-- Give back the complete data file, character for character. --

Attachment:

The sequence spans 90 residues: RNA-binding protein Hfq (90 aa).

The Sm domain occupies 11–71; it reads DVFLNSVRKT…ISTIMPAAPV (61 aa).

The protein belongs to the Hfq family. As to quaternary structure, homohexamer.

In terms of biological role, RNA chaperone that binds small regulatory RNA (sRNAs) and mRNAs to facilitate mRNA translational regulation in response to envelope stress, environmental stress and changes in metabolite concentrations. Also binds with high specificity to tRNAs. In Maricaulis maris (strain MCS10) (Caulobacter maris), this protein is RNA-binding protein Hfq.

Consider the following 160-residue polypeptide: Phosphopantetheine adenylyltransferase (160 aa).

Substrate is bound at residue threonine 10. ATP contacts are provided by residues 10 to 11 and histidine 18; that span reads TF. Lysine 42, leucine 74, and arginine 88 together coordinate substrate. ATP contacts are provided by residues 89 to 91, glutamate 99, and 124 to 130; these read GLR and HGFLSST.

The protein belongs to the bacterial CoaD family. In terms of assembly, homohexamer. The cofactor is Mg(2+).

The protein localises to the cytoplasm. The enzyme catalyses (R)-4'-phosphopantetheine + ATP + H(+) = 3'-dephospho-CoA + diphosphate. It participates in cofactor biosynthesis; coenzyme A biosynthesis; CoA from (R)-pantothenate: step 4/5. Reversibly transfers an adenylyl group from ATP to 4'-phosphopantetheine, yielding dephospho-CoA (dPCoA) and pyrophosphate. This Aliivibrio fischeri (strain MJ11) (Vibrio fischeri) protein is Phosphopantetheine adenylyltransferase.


The sequence spans 90 residues: RNA-binding protein Hfq (90 aa).

The Sm domain occupies 11–71; it reads DVFLNSVRKT…ISTIMPAAPV (61 aa).

The protein belongs to the Hfq family. As to quaternary structure, homohexamer.

In terms of biological role, RNA chaperone that binds small regulatory RNA (sRNAs) and mRNAs to facilitate mRNA translational regulation in response to envelope stress, environmental stress and changes in metabolite concentrations. Also binds with high specificity to tRNAs. In Maricaulis maris (strain MCS10) (Caulobacter maris), this protein is RNA-binding protein Hfq.

Consider the following 160-residue polypeptide: Phosphopantetheine adenylyltransferase (160 aa).

Substrate is bound at residue threonine 10. ATP contacts are provided by residues 10 to 11 and histidine 18; that span reads TF. Lysine 42, leucine 74, and arginine 88 together coordinate substrate. ATP contacts are provided by residues 89 to 91, glutamate 99, and 124 to 130; these read GLR and HGFLSST.

The protein belongs to the bacterial CoaD family. In terms of assembly, homohexamer. The cofactor is Mg(2+).

The protein localises to the cytoplasm. The enzyme catalyses (R)-4'-phosphopantetheine + ATP + H(+) = 3'-dephospho-CoA + diphosphate. It participates in cofactor biosynthesis; coenzyme A biosynthesis; CoA from (R)-pantothenate: step 4/5. Reversibly transfers an adenylyl group from ATP to 4'-phosphopantetheine, yielding dephospho-CoA (dPCoA) and pyrophosphate. This Aliivibrio fischeri (strain MJ11) (Vibrio fischeri) protein is Phosphopantetheine adenylyltransferase.